Section 3: Now it gets more science studies: how do these myths affect the spread and reception of scientific knowledge? By the 1980s Sagan was most well-known for his grandiose and astonishingly trippy TV show Cosmos. By now myths about him (mostly in reviews of said show) emphasized his apparent egotism and his dubious habit of presenting his beliefs as scientific orthodoxy. In 1985, when the vicious ‘Nuclear Winter’ debate went public, Sagan’s opponents attacked Sagan’s arguments in a manner which very closely mimicked Cosmos reviews. In other words, they used Sagan myths to discredit Sagan’s science.4 And, of course, these attacks fed back into the perception that he was an over-speculative (many even said second-rate) scientist. This links back to the previous section. For instance, Feynman’s physics chum Freeman Dyson learned about Feynman’s brand new (and largely unpopular) Feynman Diagrams through chatting to Feynman (and a lot of effort on his part).5 These chats also made Dyson a massive covert to Feynman’s myths. Which raises the question: Would Dyson have bothered with all that effort if the diagrams had come from a less charismatic individual, or if they had long-distance correspondence rather than direct conversations with said charismatic individual? Hard to answer conclusively, but worth asking. Conclusion: myths and science can spread through the same communications, and interact as they do so.
Section 4: Sagan once said “science is more than a body of knowledge; it is a way of thinking”. So I thought about that. Sagan and Feynman both had very distinctive views of ‘science’, and there was a lot of social and political stuff going on in those views. Here’s just a couple of examples. Sagan’s ‘science is critical thinking’ downplayed the specialized skills used by scientists (a handy move for a popularizer), and up-played how this critical thinking could be applied to politics (a handy move for a liberal activist); while Feynman’s ‘science is specialized problem-solving’ (which he talked about in his teaching and public lectures) reflected the incredibly competitive and individual-driven field of Quantum Electrodynamics he worked in. So, by spreading their science, they also spread all of their broader life philosophy. Conclusion: talking about science can be used to unify and spread lots of disparate things all together JUST LIKE WHAT MYTHS DO. (See section 1).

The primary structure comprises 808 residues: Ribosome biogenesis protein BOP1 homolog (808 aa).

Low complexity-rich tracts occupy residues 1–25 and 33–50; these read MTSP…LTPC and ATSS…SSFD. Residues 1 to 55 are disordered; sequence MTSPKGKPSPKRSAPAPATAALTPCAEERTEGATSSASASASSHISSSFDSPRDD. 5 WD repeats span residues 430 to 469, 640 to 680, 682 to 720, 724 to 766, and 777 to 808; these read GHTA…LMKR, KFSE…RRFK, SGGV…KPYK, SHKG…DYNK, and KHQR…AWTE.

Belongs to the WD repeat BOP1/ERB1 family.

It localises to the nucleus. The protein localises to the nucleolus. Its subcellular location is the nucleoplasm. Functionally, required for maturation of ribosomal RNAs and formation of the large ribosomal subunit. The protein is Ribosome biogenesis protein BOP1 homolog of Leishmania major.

And that was (kind of) my overall conclusion. Myths and science can be subjected to very similar analyses. Secord’s Knowledge in Transit ideas – and general SSK ideas of scientific-knowledge-in-circulation – can be applied to other forms of knowledge (in the case of myths, a kind of ‘biographical knowledge’). And when we do that, we see that knowledge doesn’t just circulate. It also interacts. Which makes studying communication even more complicated. Sorry everyone. But it’s important for one simple reason. Science studies talks about how social, political etc. factors influence science. But, quite often, for these factors to have any influence, they have to be known about. We can’t just talk about politics as if it spreads telepathically. So to do science studies we really really have to understand communication. Fortunately, there’s things like graphs and myths which make it that little bit simpler to follow.
Right, that’s it. As I say, skimming over a lot there so do feel free to read the papers or comment below for fleshing-out of particular bits. But I’m too exhausted by that dash to conclude myself so I’ll leave it to Feynman. Take it away, Richard: “You cannot develop a personality with physics alone, the rest of life must be worked in”
1 = If you can get access READ IT it’s probably the best piece of academia I’ve encountered ever. If you can’t, well, get yourself access. Start a PhD or something. It’s worth it. My favourite bit is a statement which makes me feel sorry for anyone who ever marked my undergraduate essays: “the process of situating knowledge ends up as a conclusion rather than a method: the same implicit epistemological lesson, that knowledge is ineluctably local and variable, is hammered home again and again.” If you’re an historian of science, that really makes you sit up and take notice.
2 = This was intended as a nod to the work of the French generally-intellectual-type Roland Barthes. But it caused a bit of confusion. Although the word usually connotes something false or massively overexaggerated, I’m not in the business of investigating how true the various accounts about Feynman and Sagan were. As an SSK-fanboy I follow the principle of symmetry (summarized somewhere in this) which basically says ‘whether or not something is true is less interesting than whether other people believe it’s true’. It also resulted in my supervisor, the excellent Helen Curry (if you’re into history of modern genetics and/or agriculture look out for her, she’s on the verge of publishing some really exciting stuff) making comparisons with ancient Greek mythology, which gave me a brief but memorable mental image of Carl Sagan in a gladiatorial leather skirt. That image, sadly, didn’t make it into the final piece.
3 = Another good example is reportage on the Challenger enquiry, when Feynman’s image as a free-spirited individualist was helpful to the mass media motive of turning a complex technical and moral investigation into a readable story of heroes (Feynman) and villains (NASA bureaucracy).
4 = Pretty successfully too, as described in Naomi Oreskes’ and Erik Conway’s must-be-read-by-everyone book Merchants of Doubt
5 = As David Kaiser’s excellent Drawing Theories Apart makes clear, he was really important in spreading Feynman’s diagram methods – until he came along they really didn’t have many supporters at all, largely because Feynman didn’t actually bother to make any rigid rules for using them (Dyson did instead). One of the things I learned while researching this paper was that Professor Dyson signs emails ‘Freeman D’, which I think betrays a secret second life as a rap star.